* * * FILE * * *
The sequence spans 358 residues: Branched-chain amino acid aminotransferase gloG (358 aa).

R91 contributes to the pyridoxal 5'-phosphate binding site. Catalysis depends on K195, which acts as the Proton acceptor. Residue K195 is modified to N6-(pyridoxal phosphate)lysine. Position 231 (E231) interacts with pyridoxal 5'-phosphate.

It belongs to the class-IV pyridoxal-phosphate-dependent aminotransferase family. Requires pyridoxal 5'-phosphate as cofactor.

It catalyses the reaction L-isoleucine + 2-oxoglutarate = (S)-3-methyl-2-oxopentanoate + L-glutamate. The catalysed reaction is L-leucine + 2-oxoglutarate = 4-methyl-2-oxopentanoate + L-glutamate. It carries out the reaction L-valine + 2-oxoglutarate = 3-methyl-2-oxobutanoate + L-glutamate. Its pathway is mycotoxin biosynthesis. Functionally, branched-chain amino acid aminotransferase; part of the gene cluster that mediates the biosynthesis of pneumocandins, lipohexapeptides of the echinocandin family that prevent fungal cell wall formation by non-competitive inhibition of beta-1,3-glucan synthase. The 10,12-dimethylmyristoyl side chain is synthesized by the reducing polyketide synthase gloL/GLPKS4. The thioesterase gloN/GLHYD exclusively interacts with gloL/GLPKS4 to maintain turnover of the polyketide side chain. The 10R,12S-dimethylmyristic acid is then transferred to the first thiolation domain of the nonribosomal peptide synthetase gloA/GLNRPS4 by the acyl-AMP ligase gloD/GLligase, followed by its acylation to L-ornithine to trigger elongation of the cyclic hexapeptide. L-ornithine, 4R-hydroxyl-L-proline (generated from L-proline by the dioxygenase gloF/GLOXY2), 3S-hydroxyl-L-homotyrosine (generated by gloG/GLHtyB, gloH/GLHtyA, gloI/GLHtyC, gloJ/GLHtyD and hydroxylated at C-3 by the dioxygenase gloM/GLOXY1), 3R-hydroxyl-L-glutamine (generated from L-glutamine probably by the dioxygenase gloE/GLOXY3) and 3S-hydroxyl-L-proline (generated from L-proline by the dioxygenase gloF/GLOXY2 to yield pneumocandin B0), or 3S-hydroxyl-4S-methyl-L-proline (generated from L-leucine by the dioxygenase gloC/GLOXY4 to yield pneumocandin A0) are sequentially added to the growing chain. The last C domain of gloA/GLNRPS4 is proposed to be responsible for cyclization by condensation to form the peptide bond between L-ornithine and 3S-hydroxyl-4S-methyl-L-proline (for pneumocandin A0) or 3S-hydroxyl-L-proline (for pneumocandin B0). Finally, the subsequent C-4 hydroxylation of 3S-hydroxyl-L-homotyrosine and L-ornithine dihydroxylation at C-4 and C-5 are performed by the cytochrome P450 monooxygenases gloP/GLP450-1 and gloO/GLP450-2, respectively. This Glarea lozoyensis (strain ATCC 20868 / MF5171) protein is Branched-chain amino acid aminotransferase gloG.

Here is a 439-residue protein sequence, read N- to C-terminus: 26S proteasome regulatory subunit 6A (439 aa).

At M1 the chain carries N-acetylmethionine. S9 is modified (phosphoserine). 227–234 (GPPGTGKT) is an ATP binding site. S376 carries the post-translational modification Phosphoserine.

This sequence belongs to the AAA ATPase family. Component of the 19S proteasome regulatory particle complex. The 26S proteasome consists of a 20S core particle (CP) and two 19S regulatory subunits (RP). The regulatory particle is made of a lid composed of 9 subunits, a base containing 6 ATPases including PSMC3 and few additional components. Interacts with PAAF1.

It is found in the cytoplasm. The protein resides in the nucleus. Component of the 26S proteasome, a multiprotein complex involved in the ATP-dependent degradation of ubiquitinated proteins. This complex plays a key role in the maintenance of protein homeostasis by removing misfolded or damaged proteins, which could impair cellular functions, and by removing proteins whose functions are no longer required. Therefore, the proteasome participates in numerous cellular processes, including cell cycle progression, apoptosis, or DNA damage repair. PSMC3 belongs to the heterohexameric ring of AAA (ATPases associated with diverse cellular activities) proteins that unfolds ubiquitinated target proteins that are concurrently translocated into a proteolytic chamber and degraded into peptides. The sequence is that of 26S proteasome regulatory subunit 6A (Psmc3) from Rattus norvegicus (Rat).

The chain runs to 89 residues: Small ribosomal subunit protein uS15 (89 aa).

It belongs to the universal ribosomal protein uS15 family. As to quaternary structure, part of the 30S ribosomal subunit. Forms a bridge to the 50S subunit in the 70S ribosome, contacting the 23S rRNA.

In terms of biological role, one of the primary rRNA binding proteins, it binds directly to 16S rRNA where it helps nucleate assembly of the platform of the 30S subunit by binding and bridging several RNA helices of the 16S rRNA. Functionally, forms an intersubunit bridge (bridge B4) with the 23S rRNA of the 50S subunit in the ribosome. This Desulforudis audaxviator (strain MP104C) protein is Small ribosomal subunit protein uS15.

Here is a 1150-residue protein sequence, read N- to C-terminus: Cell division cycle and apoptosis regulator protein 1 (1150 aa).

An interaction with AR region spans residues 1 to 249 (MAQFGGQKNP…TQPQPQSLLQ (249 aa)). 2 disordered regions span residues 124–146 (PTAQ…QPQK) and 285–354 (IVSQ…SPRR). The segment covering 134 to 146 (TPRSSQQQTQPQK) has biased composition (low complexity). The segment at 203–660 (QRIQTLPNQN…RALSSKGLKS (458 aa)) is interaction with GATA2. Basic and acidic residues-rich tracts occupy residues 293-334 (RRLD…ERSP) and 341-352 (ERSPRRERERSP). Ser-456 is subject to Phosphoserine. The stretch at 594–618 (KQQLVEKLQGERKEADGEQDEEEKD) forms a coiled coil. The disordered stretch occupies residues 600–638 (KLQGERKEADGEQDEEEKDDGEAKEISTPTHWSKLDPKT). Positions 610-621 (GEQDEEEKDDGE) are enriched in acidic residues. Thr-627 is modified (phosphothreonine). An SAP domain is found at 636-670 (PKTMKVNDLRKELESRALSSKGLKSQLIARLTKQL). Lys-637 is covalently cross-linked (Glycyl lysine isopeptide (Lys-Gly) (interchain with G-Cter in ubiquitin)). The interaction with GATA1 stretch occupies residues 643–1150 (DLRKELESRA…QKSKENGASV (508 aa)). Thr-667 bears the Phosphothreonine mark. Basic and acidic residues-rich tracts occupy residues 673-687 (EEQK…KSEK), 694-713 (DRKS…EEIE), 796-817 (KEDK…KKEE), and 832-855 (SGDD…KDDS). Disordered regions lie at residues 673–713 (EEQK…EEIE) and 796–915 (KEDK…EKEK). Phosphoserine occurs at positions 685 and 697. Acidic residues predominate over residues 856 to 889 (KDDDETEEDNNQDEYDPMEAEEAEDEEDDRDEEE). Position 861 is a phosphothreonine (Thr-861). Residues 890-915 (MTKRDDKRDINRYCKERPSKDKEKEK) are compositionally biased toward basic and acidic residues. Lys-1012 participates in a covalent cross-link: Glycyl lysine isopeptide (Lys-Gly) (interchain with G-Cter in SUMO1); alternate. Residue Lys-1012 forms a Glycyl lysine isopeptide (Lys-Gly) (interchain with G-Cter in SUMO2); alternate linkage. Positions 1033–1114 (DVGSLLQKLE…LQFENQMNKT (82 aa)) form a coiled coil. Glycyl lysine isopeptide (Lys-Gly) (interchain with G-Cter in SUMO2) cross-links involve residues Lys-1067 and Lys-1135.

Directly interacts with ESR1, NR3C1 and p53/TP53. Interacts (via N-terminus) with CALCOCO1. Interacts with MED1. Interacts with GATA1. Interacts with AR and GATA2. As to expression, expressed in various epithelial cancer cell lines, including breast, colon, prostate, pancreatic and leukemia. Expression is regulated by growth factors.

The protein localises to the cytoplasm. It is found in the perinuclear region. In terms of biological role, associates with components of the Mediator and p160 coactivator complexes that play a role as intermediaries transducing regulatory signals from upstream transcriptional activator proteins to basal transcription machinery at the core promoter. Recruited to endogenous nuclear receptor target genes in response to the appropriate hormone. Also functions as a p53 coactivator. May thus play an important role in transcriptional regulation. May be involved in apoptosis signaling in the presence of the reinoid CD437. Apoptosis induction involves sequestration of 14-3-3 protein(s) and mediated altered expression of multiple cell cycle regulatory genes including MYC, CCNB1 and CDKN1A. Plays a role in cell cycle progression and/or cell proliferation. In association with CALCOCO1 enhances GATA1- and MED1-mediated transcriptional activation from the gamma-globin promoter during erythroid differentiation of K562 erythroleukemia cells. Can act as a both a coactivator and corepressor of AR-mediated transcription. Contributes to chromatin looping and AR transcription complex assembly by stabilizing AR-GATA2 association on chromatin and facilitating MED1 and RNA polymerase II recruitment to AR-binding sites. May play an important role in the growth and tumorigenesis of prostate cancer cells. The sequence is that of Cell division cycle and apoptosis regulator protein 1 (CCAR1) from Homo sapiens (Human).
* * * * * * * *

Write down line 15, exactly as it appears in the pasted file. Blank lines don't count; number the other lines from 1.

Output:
The protein localises to the cytoplasm. It is found in the perinuclear region. In terms of biological role, associates with components of the Mediator and p160 coactivator complexes that play a role as intermediaries transducing regulatory signals from upstream transcriptional activator proteins to basal transcription machinery at the core promoter. Recruited to endogenous nuclear receptor target genes in response to the appropriate hormone. Also functions as a p53 coactivator. May thus play an important role in transcriptional regulation. May be involved in apoptosis signaling in the presence of the reinoid CD437. Apoptosis induction involves sequestration of 14-3-3 protein(s) and mediated altered expression of multiple cell cycle regulatory genes including MYC, CCNB1 and CDKN1A. Plays a role in cell cycle progression and/or cell proliferation. In association with CALCOCO1 enhances GATA1- and MED1-mediated transcriptional activation from the gamma-globin promoter during erythroid differentiation of K562 erythroleukemia cells. Can act as a both a coactivator and corepressor of AR-mediated transcription. Contributes to chromatin looping and AR transcription complex assembly by stabilizing AR-GATA2 association on chromatin and facilitating MED1 and RNA polymerase II recruitment to AR-binding sites. May play an important role in the growth and tumorigenesis of prostate cancer cells. The sequence is that of Cell division cycle and apoptosis regulator protein 1 (CCAR1) from Homo sapiens (Human).